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Health Trust cuts Queen Alexandra Hospital deficit in half and promises to wipe out £7m that’s remaining

The accident and emergency department at Queen Alexandra Hospital in Cosham.

The accident and emergency department at Queen Alexandra Hospital in Cosham.

QUEEN Alexandra Hospital has revealed its plan to get back in the black.

In just a year Portsmouth Hospitals NHS trust, which runs QA, has cut its underlying deficit in half, falling from £14m to £7m.

And at the end of the last financial year in March, the trust finished with a surplus of £800,000.

Now this cash, along with a plan to improve patient flow in QA, and the bringing in of new services, will be used to clear the remaining £7m, and help the hospital become more sustainable for the future.

Ben Lloyd, pictured, the director of finance and investment at the trust, said the deficit reduction has been done through various projects, including renegotiating better contracts for supplies and equipment, and improving patient flow through the hospital, which reduces bottlenecks and wasted resources.

It has already saved £18m through one-off incomes and savings to help bridge the shortfall between income and expenditure, as NHS budgets are not growing in line with costs.

And this year the trust needs to focus on two things – improving flow further from patients coming in through A&E, which affects the running of services across the hospital, and maximising use of QA’s facilities through bringing more services back to the hospital site.

Mr Lloyd said: ‘A lot of the bigger savings have been one-off, so now the challenge is to make changes that are sustainable.

‘Although the government says the healthcare budget is protected, it does not feel like it.

‘We have not had a cut in our budget, but what we are facing is an increasing ageing population, and changes in technology puts pressure on our stretched resources.

‘There are new drugs and treatments patients can have, so we are trying to offer more on the same income.

‘If one drug treatment plan does not work for a patient, then we can offer them other options for other treatment.

‘We are also developing robotic surgery, which is great news for our patients.

‘The budget is protected in that money is not being cut, but it isn’t growing to keep pace with increasing running costs.’

In the financial year ending March 2013, the trust had an underlying deficit – an accumulated deficit – of £14m, which Mr Lloyd said was largely as a result of going into the Private Finance Initiative (PFI) contract.

The PFI is a 30-year contract with Carillion, which enabled the super-hospital to be built at a cost of £256m.

The trust pays £45.8m a year as part of this contract.

He added: ‘It will be five years in June that the trust entered the PFI.

‘We are managing fine with our PFI – the benefits of it are brilliant.

‘The benefits are we have a new facility that is purpose-built. We do not need to renegotiate the payment plan of the PFI.’

With this is mind, Mr Lloyd believes the trust is in a good financial position.

Mr Lloyd said: ‘About 50 per cent of hospital trusts in the country are in financial trouble.

‘The average waiting times are starting to creep back up on a national level.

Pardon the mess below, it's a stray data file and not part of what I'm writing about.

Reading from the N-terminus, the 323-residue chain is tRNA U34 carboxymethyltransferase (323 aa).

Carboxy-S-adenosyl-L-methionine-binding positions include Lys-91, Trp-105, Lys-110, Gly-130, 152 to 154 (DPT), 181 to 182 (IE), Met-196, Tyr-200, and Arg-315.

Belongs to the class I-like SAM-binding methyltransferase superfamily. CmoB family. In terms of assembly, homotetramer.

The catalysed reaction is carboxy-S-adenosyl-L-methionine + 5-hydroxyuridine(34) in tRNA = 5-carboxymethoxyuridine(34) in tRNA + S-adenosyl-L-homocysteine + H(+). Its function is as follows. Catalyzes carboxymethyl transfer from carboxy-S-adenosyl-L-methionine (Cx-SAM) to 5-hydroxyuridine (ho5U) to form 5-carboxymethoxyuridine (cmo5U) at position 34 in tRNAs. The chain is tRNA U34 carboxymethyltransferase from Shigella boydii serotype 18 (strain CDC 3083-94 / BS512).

‘Against that backdrop I think Portsmouth has performed very well.

‘We have reduced the length of stay of patients in hospital.

‘Patients are being seen quicker and waiting shorter times for surgery, as clinics are more efficient and we are also moving to extending our work into the weekends by having more senior consultants on.’

Other changes include:

*Cancer waiting times, except urology, are meeting targets (additional urology staff being recruited by July).

*Referral time to treatment (18 weeks waiting list) is being met in most cases and overall waiting times are reducing.

*Use of operating theatres increased from 86 per cent to 90 per cent.

Governor says financial sustainability is key for hospital to achieve foundation status

BALANCING the books is key for QA’s hospital trust if it wants to achieve foundation trust status.

Becoming a foundation trust (FT) would mean the trust is under less government control, and able to work independently to allocate money to the areas it sees as a priority for the region.

Portsmouth Hospitals NHS Trust is not yet an FT, which is why showing it is sustainable is so vital.

Now looking ahead, the trust wants to ensure it becomes sustainable.

Ben Lloyd, finance director for PHT, said: ‘Our big push for this year is sustainability.

‘We need to ensure this hospital is running to full capacity, and all of it is being used to best effect.

‘We need to bring back patients that are being treated elsewhere, and get them back into their local hospital.

‘And A&E waiting times is still our Achilles heel. The department works well, but we need to improve patient flow throughout the rest of the hospital.’

This year the trust plans to:

n Expand critical care so patients in other hospitals local to QA can be brought back here after major surgery.

n Bring electrophysiology back from Brighton.

n Invest further on dermatology and gastroenterology services.

Councillor Will Purvis is a trust governor.

He said: ‘Sorting finances has been a massive priority for the trust, so this is a great thing.

‘If you are going to protect front-line services then getting the finances right is key, so this is a step in the right direction.’

 

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